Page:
Corcovado is unquestionably the most raw, challenging and rewarding park in Costa Rica. It truly is the mother of all parks. The Park has four ranger stations, Los Patos, Sirena, San Pedrillo, and La Llorona. There are three routes you can use to get into Sirena, but regardless of which route you take it will demand at least 6-8 hard hours of hiking. The route from Carate is almost all along the beach. Very little shade is present and the sand often leaves hikers with blisters for days to come. The interior route from Los Patos, while much more mountainous, is shaded and more naturally beautiful. There also tends to be much more wildlife along this route. You can also enter or depart Sirena via the San Pedrillo Ranger Station, which is situated north along the Osa Peninsula coastline. However, you can only access this trail between December and April. During the other months the rivers that empty out into the ocean are simply too high to cross. It will take about 9 hours to complete the hike, and all but 2 hours of it are along the beach. The inland portion is nearer to the San Pedrillo station. The ideal scenario would be to enter from Los Patos and depart via Carate, or visa versa. Either way, the main goal is to visit Sirena and spend a few days within the Park's interior. Below we have added helpful information about the trails and facilities at both Sirena and San Pedrillo ranger stations.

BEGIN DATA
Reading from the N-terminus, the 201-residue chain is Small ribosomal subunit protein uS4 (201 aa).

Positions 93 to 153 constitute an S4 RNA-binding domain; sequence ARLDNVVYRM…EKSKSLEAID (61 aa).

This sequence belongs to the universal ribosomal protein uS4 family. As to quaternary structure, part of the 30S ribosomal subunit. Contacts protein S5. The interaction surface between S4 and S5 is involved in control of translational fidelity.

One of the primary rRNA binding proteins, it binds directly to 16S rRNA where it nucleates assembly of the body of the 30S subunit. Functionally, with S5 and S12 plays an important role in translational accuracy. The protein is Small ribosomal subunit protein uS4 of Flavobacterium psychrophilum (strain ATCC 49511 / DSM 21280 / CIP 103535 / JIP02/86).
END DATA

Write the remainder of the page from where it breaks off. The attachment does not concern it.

Getting to Corcovado National Park
Buses to Golfito depart San Jose daily. From Golfito you can either arrange for a shuttle flight to Puerto Jimenez or take one of the scheduled ferries that depart Golfito for Puerto Jimenez daily. This is more difficult as often the ferry schedules do not coincide with the bus schedules in Puerto Jimenez. Overnight accommodation in Puerto Jimenez is usually the result. Unless you have a particular interest in Golfito, we recommend that you take one of the direct buses scheduled for Puerto Jimenez, not Golfito.